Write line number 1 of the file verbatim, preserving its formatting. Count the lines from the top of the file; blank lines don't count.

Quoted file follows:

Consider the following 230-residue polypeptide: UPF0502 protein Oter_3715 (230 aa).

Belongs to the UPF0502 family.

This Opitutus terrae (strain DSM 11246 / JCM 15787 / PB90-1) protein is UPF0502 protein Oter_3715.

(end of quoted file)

Consider the following 230-residue polypeptide: UPF0502 protein Oter_3715 (230 aa).